She is also inspired by dance, and taught dancing when she lived in Venice for nine months. But she always returned to the type of art that allowed her to use her hands.

“If you do something else, if you use your creativity in a different way, it sort of enhances when you go back to what you’re doing,” she said.

When she was old enough to start working, that artistic influence started flowing out of her.

“I always sketched and drew, and I used to spend a lot of time at Janet Russo, an amazing boutique on Main Street,” Descarfino said. “She was a Nantucket/New York designer. I was always inspired by her pieces. She did these really beautiful cocktail dresses. Not so much Lilly Pulitzer-like, but they were colorful. Less beachy and more chic. She was a great inspiration to me growing up. I would be in there whenever I could.”

The clothing-design aspect of her artwork just came naturally to her, she said. She painted for a while, but it soon occurred to her that she was more proficient at design than art.

After living off-island for nearly six years, she decided to return to her roots with her son Ryley, 14.

“I came back for the summer with my son and he really wanted to stay,” she said. “I had never really lived away from Nantucket for more than six months at a time, and that was just traveling. That time I had been away for almost six years. I had the most amazing appreciation after being away. This is such a beautiful place. I can’t imagine anywhere else being home. Nantucket is such a nurturing place for an artist. Once you find your niche, they’ll take you in and guide you, for sure.”

Descarfino’s pieces are sold at Hepburn on Salem Street, where she will also be having a trunk show over Thanksgiving weekend. Island resident Abergavenny Whiteford has also been modeling her work since last summer.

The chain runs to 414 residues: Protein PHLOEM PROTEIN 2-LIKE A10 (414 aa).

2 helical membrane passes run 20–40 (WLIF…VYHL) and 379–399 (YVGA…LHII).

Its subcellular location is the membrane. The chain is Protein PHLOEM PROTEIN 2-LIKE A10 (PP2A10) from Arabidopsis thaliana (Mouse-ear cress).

“Tracy Berry, who owns Hepburn, has been wonderful. She’s been great to me,” Descarfino said.

Whenever she gets a chance, Descarfino travels to Peru to visit the women with whom she partners. Last

year on her travels, she saw textiles that were 2,000 years old.

“Last time, I pretty much spent most of my time with the knitters and in Lima, but the next time I would really like to go up to Arequipa because that is a beautiful city. There are so many beautiful places I would like to visit,” she said. “The ultimate dream is to bring my son on a surfing trip, but that would be more of a coastal trip.”

One of Descarfino’s major goals is to make women happy with her dress designs, and in order to do that, she said she has to remain flexible, openhearted and considerate of others. The more time she takes with a piece, the better the final result.

“The most important piece for me is that these designs are highly ethical, the production and everything that goes into it down to Aber modeling for me. She’s a beautiful, intelligent, healthy woman, and my knitters are treated well and I take my time, I listen to what the knitters have to say and listen to what the feedback at Hepburn is,” she said. “The most important thing as a designer, for me, is being really open to collaboration.” ///

Lindsay Pykosz is a Nantucket native and staff writer at The Inquirer and Mirror, Nantucket’s newspaper since 1821.